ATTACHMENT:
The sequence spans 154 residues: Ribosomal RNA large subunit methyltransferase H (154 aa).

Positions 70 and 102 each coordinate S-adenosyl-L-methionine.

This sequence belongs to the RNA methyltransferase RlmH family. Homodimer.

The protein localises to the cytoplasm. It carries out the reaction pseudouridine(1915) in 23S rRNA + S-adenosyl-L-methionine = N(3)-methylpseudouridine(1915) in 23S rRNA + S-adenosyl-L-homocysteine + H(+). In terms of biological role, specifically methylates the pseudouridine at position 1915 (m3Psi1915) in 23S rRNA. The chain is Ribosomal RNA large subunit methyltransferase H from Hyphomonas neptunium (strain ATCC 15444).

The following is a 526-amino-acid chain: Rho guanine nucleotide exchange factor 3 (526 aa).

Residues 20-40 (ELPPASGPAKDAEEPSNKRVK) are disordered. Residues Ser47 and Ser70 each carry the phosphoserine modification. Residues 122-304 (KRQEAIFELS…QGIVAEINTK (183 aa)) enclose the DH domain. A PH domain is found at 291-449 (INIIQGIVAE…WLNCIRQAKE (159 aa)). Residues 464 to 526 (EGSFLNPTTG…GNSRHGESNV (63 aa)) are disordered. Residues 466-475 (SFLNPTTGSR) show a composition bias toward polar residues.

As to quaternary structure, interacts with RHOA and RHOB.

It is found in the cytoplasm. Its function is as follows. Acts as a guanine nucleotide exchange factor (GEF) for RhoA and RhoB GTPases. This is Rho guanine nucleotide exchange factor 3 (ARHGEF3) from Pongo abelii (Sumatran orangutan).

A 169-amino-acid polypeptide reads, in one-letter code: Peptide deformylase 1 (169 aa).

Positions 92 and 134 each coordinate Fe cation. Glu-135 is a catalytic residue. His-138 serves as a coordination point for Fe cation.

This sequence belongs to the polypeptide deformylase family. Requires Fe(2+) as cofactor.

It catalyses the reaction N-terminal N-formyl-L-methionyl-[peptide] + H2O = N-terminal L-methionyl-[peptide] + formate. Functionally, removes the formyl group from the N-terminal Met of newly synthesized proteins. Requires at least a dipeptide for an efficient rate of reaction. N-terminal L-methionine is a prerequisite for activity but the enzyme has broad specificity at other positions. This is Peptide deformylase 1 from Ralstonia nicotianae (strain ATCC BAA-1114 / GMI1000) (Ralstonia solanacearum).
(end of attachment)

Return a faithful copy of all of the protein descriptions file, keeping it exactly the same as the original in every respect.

The sequence spans 154 residues: Ribosomal RNA large subunit methyltransferase H (154 aa).

Positions 70 and 102 each coordinate S-adenosyl-L-methionine.

This sequence belongs to the RNA methyltransferase RlmH family. Homodimer.

The protein localises to the cytoplasm. It carries out the reaction pseudouridine(1915) in 23S rRNA + S-adenosyl-L-methionine = N(3)-methylpseudouridine(1915) in 23S rRNA + S-adenosyl-L-homocysteine + H(+). In terms of biological role, specifically methylates the pseudouridine at position 1915 (m3Psi1915) in 23S rRNA. The chain is Ribosomal RNA large subunit methyltransferase H from Hyphomonas neptunium (strain ATCC 15444).

The following is a 526-amino-acid chain: Rho guanine nucleotide exchange factor 3 (526 aa).

Residues 20-40 (ELPPASGPAKDAEEPSNKRVK) are disordered. Residues Ser47 and Ser70 each carry the phosphoserine modification. Residues 122-304 (KRQEAIFELS…QGIVAEINTK (183 aa)) enclose the DH domain. A PH domain is found at 291-449 (INIIQGIVAE…WLNCIRQAKE (159 aa)). Residues 464 to 526 (EGSFLNPTTG…GNSRHGESNV (63 aa)) are disordered. Residues 466-475 (SFLNPTTGSR) show a composition bias toward polar residues.

As to quaternary structure, interacts with RHOA and RHOB.

It is found in the cytoplasm. Its function is as follows. Acts as a guanine nucleotide exchange factor (GEF) for RhoA and RhoB GTPases. This is Rho guanine nucleotide exchange factor 3 (ARHGEF3) from Pongo abelii (Sumatran orangutan).

A 169-amino-acid polypeptide reads, in one-letter code: Peptide deformylase 1 (169 aa).

Positions 92 and 134 each coordinate Fe cation. Glu-135 is a catalytic residue. His-138 serves as a coordination point for Fe cation.

This sequence belongs to the polypeptide deformylase family. Requires Fe(2+) as cofactor.

It catalyses the reaction N-terminal N-formyl-L-methionyl-[peptide] + H2O = N-terminal L-methionyl-[peptide] + formate. Functionally, removes the formyl group from the N-terminal Met of newly synthesized proteins. Requires at least a dipeptide for an efficient rate of reaction. N-terminal L-methionine is a prerequisite for activity but the enzyme has broad specificity at other positions. This is Peptide deformylase 1 from Ralstonia nicotianae (strain ATCC BAA-1114 / GMI1000) (Ralstonia solanacearum).